MW:  If one listens to your lyrics as stories, you have a wonderfully interesting ” American Story”, about race, and rock ‘n’ roll, it is almost as if you have already written the book in a musical format.


Michael Williams and Garland JeffreysMichael Williams and Garland JeffreysGJ: Yes! An “American Story” is an interesting title, I like what you just said, that’s an interesting title I like that, can I borrow it?
MW: Sure! 10 points!  My first co- write with Garland Jeffreys. ”An American Story. Cool.


In between the cracks
In between the lies and the facts
In between the secrets and the lies
The other side of the tracks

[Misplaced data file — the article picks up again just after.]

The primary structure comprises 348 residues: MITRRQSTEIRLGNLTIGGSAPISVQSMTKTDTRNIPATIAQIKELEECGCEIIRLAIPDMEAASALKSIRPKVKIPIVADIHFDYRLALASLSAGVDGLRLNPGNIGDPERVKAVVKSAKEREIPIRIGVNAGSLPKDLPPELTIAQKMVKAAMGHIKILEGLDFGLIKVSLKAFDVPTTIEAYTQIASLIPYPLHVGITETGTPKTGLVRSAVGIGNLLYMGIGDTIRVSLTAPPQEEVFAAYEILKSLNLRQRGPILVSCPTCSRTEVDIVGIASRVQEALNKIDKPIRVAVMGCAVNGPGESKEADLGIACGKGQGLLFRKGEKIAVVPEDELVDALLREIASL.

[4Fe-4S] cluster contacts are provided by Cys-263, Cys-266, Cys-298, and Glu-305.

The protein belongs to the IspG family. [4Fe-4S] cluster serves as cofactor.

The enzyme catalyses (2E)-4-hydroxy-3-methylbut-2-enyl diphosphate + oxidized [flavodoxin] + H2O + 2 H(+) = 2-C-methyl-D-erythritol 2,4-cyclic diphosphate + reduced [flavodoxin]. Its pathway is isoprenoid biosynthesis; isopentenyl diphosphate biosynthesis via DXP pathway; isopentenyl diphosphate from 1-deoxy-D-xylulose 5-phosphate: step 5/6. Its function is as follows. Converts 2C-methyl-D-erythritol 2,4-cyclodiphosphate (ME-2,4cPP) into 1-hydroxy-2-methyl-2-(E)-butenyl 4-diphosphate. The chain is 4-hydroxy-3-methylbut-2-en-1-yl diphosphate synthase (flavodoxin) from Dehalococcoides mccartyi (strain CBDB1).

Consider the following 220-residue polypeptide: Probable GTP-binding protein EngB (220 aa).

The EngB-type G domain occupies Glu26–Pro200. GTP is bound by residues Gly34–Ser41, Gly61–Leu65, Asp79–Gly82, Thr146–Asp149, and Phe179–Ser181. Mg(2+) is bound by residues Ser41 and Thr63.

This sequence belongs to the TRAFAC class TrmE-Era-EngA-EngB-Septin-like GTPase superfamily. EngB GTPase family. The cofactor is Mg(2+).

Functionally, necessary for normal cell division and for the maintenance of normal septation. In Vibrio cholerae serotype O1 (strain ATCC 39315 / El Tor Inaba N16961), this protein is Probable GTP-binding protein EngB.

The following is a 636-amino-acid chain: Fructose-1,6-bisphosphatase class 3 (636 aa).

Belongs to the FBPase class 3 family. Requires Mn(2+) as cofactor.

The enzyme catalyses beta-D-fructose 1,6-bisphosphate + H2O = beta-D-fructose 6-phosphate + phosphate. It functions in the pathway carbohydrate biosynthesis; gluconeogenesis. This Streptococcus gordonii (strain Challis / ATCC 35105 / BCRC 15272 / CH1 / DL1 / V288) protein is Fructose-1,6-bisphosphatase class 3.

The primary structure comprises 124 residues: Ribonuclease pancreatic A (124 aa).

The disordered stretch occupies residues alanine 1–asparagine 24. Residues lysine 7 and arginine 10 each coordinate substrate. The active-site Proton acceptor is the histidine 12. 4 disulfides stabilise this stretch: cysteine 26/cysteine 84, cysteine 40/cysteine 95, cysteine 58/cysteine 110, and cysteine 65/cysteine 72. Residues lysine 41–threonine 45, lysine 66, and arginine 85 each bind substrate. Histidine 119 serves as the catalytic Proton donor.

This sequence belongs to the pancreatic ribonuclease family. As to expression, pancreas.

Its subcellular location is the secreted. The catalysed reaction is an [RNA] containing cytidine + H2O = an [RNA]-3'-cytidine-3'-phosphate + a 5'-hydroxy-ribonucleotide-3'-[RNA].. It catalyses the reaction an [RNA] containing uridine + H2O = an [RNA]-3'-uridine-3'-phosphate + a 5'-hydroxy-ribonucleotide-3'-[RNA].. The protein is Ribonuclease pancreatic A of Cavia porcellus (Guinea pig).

Between the mansions and the shacks
Between the whites and the black
The King of In Between
Garland Jeffreys

Grace notes
If you look at the list of live and sessions players featured on Garlands’ records you have a music history lesson in itself: Herb Alpert ,the Brecker Brothers, Steve Gadd, David Sanbourn,Lou Reed, John Cale, James Taylor ,Phoebe Snow, The Rumor ,Dr. John, David Laisley, Ralph Mac Donald, Hugh McCracken, Anton Fig, Dennis Bovell, LKJ, Linton Kwesi Johnson, Earl Lindo, Adrian Belew, The E Street Band Members, Nona Hendryx, Bernard Purdie, David Fathead Newman, Alan Freeman.  Guilt and greatness by association.


Special thanks to Jill, Claire, Paul Chin photos, Anton Corbijn (cover photo) Benoit, Herb Alpert, Kim’s sister who started this, CHOM FM for the fever and Garland for the music and inspiration. Dedicated to Miles and the fans of music.


Michael Williams is a radio and club DJ, MC, TV host and writer ,Teacher ,Producer, Former MuchMusic VJ and invaluable music history source.


Photo Credits: Paul Chin